State Senator Daniel Biss (D — Evanston) announced today that he will present a bill to allow vulnerable seniors and people with disabilities to retain essential care. Without action from the Senate, substantial and detrimental changes to state-provided in-home and long-term care may be on the way under a new plan proposed by the governor. His proposal would force tens of thousands of older adults and adults with disabilities out of their homes and into costly nursing home facilities. 

To determine service eligibility for programs, such as home health assistance, state agencies use a Determination of Need (DON) score. This numerical tool is designed to assess the level and type of need in order to provide the best and most efficient care to older adults and persons with disabilities.

The governor’s proposal raises the threshold Illinoisans would need in order to receive care. With these changes in place, the minimum score to qualify for assistance would increase from 29 to 37. People currently eligible with scores between 29 and 37 would lose the services they currently rely on to get from one day to the next. In addition to the harm this would cause Illinois families, we would also see the cost to the state skyrocket, because in-home care costs much less than nursing home services.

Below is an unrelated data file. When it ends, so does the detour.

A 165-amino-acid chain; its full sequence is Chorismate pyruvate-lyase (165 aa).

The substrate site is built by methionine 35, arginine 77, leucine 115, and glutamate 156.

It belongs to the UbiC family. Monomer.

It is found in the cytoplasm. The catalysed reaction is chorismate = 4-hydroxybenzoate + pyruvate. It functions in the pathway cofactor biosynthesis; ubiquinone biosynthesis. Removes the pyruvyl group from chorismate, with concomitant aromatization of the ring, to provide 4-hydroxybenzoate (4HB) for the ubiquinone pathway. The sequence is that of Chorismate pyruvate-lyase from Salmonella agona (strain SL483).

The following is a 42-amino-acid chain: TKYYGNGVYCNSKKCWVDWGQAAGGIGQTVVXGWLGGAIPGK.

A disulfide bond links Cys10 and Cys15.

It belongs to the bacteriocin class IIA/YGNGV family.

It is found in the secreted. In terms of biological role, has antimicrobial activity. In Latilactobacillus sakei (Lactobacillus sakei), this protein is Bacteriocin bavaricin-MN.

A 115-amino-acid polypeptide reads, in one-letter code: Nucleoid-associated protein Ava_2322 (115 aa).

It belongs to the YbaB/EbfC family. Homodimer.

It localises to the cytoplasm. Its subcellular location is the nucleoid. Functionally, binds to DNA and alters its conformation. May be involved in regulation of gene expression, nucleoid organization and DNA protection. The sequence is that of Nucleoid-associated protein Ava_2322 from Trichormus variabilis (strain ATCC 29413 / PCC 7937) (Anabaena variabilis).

The Senate plans to take floor action this week to maintain the current threshold of 29. 

“I look forward to presenting legislation to retain the DON score threshold at 29, and I hope all my colleagues will join me in rejecting Governor Rauner’s reckless action. The governor is cutting much more than hypothetical dollars from the budget with his plan,” said State Senator Daniel Biss (D – Evanston), chair of the Human Services Committee. “He is cutting a lifeline for thousands of seniors and disabled Illinoisans who often rely on minimal and inexpensive services to ensure their basic health and safety. If we raise the threshold for assistance, we lower our standard of living. Taking away these services also increases the cost to the state. This is a lose-lose situation.”